The King banged his axe and gave the man a glare that promised retribution later. He straightened up as much as his aged, bent body would allow, and pulled out an ornate, jewel-encrusted pistol from under his robes. “I will shoot you myself, demon! I will put an end to your menace if you don’t leave my kingdom. You won’t carve up my lands and feed them to your lap dog, the Caixian.”

Abeland had rewarded the kingdom of Caixa for their quick compliance by giving them pieces of the lands he conquered later. Already a progressive kingdom, they had often been pounded on by their neighbors, and for the first time wanted to be the one delivering the blows and claiming the reward.

Smiling at the balconies, Abeland twiddled his fingers at the soldiers up there. While it seemed like a greeting, he actually did it to show he had nothing in his hands and thus to reduce the chances of anyone firing unexpectedly. As he lowered his hands, he glanced at the row of silver buckles on the inside of his elbow-length gloves. 

King Hamed, hearing the muttering echo throughout the throne room, turned to glare at his court members behind the throne, and accidentally dropped his axe.

As it clanged loudly on the floor and slid down the steps, suppressed chuckling and outright laughter broke out. The King, enraged, pointed his pistol at the members of his court.

“I hear treason in this room!” he yelled at everyone. He turned back to Abeland. “Get out of my kingdom.”

Abeland rubbed the edge of his mouth with his thumb before stepping up to the crossed pikes in front of him. “To be clear, this posturing is entertaining, but I’m on a strict timeline. You’ve received my terms, and I hereby ask for your agreement.”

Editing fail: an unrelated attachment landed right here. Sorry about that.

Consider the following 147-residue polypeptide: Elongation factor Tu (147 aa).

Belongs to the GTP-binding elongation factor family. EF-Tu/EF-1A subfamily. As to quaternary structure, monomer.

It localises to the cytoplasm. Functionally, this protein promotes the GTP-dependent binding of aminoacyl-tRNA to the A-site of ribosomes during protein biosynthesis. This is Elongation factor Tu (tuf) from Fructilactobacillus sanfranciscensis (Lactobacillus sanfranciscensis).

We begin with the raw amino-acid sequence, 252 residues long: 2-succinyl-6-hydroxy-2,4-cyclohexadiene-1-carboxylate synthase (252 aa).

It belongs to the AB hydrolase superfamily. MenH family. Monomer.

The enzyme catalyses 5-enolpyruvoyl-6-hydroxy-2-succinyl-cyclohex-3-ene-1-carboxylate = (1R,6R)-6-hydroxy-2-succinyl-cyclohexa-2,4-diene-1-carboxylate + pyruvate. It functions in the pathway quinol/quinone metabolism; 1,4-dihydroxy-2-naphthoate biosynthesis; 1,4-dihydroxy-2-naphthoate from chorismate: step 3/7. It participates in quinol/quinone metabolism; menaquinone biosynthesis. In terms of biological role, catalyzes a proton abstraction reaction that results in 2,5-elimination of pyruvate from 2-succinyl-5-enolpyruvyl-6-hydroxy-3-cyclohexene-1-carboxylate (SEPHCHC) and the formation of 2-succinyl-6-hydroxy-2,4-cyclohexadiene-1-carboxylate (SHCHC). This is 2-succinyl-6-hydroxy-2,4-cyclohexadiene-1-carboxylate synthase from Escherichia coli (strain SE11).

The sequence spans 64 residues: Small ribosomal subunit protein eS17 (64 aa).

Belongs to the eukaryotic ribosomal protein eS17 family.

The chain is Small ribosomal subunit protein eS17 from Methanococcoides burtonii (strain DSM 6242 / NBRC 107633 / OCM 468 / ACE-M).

A dandily-dressed prince came to his father’s side. “We can’t do that, father. He doesn’t even have an army.” 

“I know that!” replied the King in frustration. “Let me deal with this.”

Abeland faced the two soldiers, whose pikes were now pointed right in his face. His monocle caught the light, blinding them. “Gentlemen, if you’d be so kind, I would like to look directly at the King. Also, if he’s going to shoot at me, I’d prefer you weren’t in the line of fire. I promise not to take another step forward. The carpet ends here anyway.” There was something so politely commanding in Abeland’s voice that, to the surprise of many, the soldiers moved aside like double doors opening.

The King stared at his own men, befuddled. He shook his pistol threateningly at them, but only ended up making it clear to everyone that he’d never used one before.

 Abeland’s entourage took the opportunity to fan out. Putting his arms at his side, Abeland said, “I’ve put my arms away, Your Majesty. I suggest you do the same. Then we can talk.”

As some of the crowd chuckled, Abeland jerked his arms out behind him abruptly, as if knocking an enemy off his back. Hiding a satisfying series of clicks, he said to the King, “I felt the chilly blast of your displeasure!” He shook a bit more, feeding the crowd. “All posturing aside, can we talk?” 

King Hamed shook his head. “No,” he said, walking down the steps, his ornate pistol pointed squarely at Abeland’s chest.

Abeland put his left leg back to brace himself and pointed his arms at the King. A quick squeeze of the small metal triggers in his palms released a series of shots from his sleeves. King Hamed flew backward just as explosives went off in the balconies, bringing them crashing down. Abeland covered his face as stone and dust flew everywhere.